Jennifer Powell McNutt and David Lauber, ed. The People’s Book: The Reformation and the Bible. IVP Academic, 2017. See here to purchase the book.
As the title indicates, this book is about the Protestant Reformation
and the Bible. It consists of essays from the 2016 Wheaton Theology
Conference. In this review, I will comment on each essay.
Chapter 1: “Teaching the Book: Protestant Latin Bibles and Their Readers,” by Bruce Gordon.
This essay dispels the Protestant myth that places the Roman Catholic
church on the side that was against vernacular Bibles and for the Latin
Bibles, and the Protestants on the side that was for vernacular Bibles
and against Latin Bibles. Not only did Catholics produce vernacular
Bibles, but Protestant scholars also valued Latin Bibles because Latin
was the language of biblical scholarship during the time of the
Reformation. The Roman Catholic stance on vernacular Bibles is an issue
that recurs throughout this book (pp. 143, 180, and 230): another essay
affirmed that the Catholic church supported vernacular Bibles (while
opposing the Protestant ones), and two essays said that the Catholic
church was reluctant to place Bibles in the hands of the masses. In my
opinion, the authors in this book should have attempted to integrate
these different facets into a coherent picture. This essay by Gordon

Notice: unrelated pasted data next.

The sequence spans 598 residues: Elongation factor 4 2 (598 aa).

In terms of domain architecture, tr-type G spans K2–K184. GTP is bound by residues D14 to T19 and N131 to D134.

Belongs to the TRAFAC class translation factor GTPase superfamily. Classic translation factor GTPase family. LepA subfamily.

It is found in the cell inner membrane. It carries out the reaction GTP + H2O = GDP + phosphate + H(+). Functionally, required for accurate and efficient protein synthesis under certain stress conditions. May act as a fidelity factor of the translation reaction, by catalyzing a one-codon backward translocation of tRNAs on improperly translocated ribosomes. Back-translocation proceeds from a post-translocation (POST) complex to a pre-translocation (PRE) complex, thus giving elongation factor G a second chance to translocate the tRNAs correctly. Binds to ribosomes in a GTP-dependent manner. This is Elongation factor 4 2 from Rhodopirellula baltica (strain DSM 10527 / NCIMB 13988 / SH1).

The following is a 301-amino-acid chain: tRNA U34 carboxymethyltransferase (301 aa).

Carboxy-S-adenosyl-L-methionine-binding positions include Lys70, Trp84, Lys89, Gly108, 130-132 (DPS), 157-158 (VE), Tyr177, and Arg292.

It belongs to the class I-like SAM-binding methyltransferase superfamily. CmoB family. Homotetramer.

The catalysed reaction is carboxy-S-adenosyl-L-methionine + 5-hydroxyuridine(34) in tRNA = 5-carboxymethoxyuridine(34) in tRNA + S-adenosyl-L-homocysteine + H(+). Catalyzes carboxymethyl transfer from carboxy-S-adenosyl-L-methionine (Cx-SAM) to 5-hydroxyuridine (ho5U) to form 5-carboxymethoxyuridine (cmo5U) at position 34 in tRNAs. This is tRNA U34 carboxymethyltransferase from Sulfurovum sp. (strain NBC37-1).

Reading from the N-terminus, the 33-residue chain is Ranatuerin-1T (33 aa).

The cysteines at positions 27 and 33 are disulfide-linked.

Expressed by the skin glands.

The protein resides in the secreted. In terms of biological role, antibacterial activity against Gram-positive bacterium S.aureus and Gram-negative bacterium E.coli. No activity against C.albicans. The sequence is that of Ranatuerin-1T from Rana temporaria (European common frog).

was also interesting because it discussed the view of humanists and
Protestants towards different versions of the Bible: the Hebrew, the
Septuagint, and the Latin Vulgate.
Chapter 2: “Scripture, the Priesthood of All Believers, and Application of 1 Corinthians 14,” by G. Sujin Pak.
The main argument of this excellent essay is on page 50: “In effect,
while in the early 1520s early Protestant reformers called upon 1
Corinthians 14 to empower laypersons, from 1525 forward Lutheran and
Reformed leaders increasingly employed 1 Corinthians 14 to consolidate
Protestant clerical authority.” You can read the essay for yourself to
see how the interpretation of I Corinthians 14 played a role in that!
Chapter 3: “Learning to Read Scripture for Ourselves: The Guidance of Erasmus, Luther, and Calvin,” by Randall Zachman.
According to this excellent essay, Erasmus, Luther, and Calvin
emphasized different things in their argument that people should read
Scripture. Erasmus stressed discipleship and the spiritual life, Luther
emphasized being able to answer the devil’s accusations by appealing to
God’s grace at the last judgment, and Calvin wanted a widespread